In order to achieve better results, we could try multiple configurations of the neural network and then perform averaging of all the weights to obtain the final weights of the neural network.This technique is famously called the ensemble. But this task is computationally very expensive.

There is an easier way out of trying something similar to the above situation, called the dropout of neurons.

In a neural network, when we dropout neurons, there is a chance of the neuron in the network to completely dropout in an iteration, which means that at certain point of time some will be absolutely disconnected from all the other neurons in that iteration.

What happens is, in the absence of these disconnected neurons, the other neurons connect each other and form a different configuration from the earlier setup, leading to various subsets of the original neural network. There will always be a different configuration due to its indiscriminate nature in dropout neurons.

After several iterations, we will have multiple subsets of the main network, which is close to what we were trying to achieve through ensemble, but is computationally more feasible.

Fig 5: In the above figure, the neurons denoted with black are dropped during a particular iteration. The selection of neurons that are dropped from the network is in random fashion. After several epochs, the weights from the subsets are aggregated to form final weights of the network.


There is a chance during the training of our neural network that few of the neurons focus on a certain feature or trend in the dataset and hence, these neurons get assigned huge weights. Eventually, these weights start to increase with increasing epochs and overfit the training data.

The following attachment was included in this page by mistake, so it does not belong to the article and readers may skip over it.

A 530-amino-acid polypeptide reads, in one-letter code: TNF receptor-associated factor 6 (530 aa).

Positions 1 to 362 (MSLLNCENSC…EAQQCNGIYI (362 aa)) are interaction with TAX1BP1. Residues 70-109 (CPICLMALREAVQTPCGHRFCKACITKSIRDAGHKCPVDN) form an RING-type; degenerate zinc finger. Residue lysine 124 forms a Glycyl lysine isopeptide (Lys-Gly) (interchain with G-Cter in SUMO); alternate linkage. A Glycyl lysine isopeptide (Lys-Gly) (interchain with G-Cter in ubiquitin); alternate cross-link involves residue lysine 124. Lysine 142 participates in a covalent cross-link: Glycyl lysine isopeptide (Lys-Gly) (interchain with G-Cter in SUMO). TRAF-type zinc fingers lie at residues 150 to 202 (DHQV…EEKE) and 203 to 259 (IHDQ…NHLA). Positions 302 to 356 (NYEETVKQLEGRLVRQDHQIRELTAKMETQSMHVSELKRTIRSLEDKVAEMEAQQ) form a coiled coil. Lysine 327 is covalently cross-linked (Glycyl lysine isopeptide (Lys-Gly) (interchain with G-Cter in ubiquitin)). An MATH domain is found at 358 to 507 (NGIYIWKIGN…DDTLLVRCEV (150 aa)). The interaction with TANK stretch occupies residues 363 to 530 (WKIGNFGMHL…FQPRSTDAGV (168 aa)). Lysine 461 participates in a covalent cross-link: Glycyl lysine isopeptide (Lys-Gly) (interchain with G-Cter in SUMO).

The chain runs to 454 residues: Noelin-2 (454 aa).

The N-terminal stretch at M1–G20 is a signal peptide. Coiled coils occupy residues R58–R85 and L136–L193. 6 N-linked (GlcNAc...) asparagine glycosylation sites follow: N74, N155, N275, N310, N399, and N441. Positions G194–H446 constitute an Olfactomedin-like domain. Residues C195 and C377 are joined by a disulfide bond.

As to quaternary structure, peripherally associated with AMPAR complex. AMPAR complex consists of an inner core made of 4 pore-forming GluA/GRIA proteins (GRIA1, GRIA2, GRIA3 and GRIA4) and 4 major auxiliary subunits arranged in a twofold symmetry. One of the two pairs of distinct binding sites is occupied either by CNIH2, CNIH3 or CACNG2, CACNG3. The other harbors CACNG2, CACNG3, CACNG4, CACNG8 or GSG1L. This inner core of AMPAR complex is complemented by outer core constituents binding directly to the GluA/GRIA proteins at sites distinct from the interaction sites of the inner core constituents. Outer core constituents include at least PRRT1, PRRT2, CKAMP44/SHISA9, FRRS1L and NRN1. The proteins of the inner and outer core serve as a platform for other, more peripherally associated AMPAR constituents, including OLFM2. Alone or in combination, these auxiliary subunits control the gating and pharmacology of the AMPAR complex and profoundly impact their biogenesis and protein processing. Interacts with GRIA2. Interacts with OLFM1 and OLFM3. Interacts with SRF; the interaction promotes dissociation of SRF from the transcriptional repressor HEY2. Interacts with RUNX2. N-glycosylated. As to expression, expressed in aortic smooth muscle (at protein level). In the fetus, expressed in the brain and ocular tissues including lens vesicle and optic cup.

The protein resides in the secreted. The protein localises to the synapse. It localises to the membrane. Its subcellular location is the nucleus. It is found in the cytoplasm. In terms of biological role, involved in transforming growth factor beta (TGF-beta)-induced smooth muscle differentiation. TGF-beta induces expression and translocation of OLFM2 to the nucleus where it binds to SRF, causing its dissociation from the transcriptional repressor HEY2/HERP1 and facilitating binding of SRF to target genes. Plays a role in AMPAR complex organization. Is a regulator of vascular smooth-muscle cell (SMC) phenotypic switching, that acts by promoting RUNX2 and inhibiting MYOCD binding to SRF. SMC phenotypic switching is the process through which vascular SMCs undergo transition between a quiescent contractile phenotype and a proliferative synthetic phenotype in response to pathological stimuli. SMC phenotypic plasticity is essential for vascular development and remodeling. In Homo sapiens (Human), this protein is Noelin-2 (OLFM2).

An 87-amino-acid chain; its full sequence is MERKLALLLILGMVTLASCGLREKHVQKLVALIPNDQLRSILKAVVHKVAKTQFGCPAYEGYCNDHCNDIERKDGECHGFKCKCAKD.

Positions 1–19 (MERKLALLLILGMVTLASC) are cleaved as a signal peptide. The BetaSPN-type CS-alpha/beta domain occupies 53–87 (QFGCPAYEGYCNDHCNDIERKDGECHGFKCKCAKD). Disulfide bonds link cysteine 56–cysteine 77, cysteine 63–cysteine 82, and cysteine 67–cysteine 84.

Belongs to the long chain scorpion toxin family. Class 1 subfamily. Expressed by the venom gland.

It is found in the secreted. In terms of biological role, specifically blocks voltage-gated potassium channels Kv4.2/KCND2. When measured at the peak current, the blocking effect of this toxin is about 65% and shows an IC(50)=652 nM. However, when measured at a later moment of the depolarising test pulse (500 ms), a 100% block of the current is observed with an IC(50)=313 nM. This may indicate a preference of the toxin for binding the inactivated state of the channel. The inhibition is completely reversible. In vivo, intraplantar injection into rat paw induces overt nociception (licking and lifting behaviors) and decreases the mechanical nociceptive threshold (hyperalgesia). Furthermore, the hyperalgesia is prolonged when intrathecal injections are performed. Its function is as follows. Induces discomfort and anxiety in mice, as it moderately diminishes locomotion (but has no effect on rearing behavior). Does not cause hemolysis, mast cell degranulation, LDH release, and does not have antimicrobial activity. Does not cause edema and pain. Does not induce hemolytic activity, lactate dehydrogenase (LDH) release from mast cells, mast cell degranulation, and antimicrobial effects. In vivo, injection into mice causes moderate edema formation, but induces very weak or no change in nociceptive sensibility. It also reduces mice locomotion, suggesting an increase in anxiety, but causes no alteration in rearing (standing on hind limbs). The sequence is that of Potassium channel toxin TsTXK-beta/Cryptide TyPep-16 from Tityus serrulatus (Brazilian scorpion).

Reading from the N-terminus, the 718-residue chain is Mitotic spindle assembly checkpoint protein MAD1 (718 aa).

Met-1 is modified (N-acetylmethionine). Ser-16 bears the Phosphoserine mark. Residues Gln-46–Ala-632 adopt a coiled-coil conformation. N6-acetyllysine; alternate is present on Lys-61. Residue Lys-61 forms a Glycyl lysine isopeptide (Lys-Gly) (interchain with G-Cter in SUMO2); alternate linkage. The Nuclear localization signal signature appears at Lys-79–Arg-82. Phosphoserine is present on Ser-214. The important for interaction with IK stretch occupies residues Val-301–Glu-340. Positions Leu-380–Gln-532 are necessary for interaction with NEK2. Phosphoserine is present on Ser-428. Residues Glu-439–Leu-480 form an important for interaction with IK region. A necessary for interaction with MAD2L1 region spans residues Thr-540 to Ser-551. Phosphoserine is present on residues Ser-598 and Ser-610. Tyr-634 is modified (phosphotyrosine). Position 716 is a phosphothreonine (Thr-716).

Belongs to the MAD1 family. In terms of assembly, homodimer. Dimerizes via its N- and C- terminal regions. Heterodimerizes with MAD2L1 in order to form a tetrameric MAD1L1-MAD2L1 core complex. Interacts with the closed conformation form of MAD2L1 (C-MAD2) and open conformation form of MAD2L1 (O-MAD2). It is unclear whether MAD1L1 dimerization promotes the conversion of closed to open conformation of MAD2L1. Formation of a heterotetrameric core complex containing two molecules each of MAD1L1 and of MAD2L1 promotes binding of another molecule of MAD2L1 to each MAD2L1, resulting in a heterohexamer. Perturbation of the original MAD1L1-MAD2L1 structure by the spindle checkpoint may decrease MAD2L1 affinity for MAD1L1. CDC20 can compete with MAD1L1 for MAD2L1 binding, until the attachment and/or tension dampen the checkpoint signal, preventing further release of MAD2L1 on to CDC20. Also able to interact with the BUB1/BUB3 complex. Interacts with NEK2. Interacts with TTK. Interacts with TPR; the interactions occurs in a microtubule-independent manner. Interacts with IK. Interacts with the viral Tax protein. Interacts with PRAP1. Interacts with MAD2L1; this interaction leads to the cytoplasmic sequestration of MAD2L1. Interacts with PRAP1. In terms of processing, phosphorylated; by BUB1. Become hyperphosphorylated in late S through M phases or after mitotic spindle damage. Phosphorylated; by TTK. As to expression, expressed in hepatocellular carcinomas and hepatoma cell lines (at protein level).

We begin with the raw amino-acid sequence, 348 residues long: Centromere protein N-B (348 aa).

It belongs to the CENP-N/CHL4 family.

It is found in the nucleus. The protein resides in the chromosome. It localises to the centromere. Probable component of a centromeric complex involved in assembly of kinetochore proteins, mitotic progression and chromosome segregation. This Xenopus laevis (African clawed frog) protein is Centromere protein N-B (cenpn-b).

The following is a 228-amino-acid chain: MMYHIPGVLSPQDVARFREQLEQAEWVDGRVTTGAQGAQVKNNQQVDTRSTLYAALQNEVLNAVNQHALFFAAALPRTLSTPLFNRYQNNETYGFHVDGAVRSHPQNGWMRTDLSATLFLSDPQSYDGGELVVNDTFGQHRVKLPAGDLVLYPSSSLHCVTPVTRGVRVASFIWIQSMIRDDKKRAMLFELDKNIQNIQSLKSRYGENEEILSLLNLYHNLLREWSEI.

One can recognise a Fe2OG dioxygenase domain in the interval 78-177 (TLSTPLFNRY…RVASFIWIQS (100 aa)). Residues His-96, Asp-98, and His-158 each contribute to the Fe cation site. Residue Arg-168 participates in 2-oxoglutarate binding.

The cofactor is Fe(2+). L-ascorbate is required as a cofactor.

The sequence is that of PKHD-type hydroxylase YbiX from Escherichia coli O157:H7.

While we are training our model, we have to check that in order to extract a certain feature, it is necessary that weight assigned is relatively larger in comparison to other weight, while the absolute value need not be very huge.

The disadvantage associated with larger weights is that there is an increase in input output variance, due to which the network becomes very sensitive to even small changes. According to deep learning theory, similar inputs should result in very similar outputs. But assigning huge weights results in varied results for similar inputs and hence , the network predicts wrongly.

Now, our task is to restrict the magnification of the weights allocated and not allow them to gain huge weights. But how can we accomplish this ? One way of doing this is through append a portion of the weights in the loss function , so that when we try to minimize our loss function during training of the model, our weights are also minimized.

This is exactly when L1 and L2 regularization comes into place. Intuition behind L1 and L2 regularization is vast. To understand in depth and the mathematical reasoning, please visit this blog.


Generally during training of the model, the training error keeps decreasing as we are performing optimization for the error. At the same time, when we focus on the validation error, initially there is improvement in the validation error, but with increase in training the validation error starts increasing.

Fig 6 : Graphical Representation of Early Stopping (taken from Analytics Vidhya)

This happens because our model starts overfitting on the training dataset and results in wrong predictions on the validation dataset. In such scenarios, we can stop our training when our model’s validation error performance is decreased. This strategy will help us in preventing overfitting.

Hope this blog helps people who have started with Deep Learning. Any suggestions from the readers are most welcome!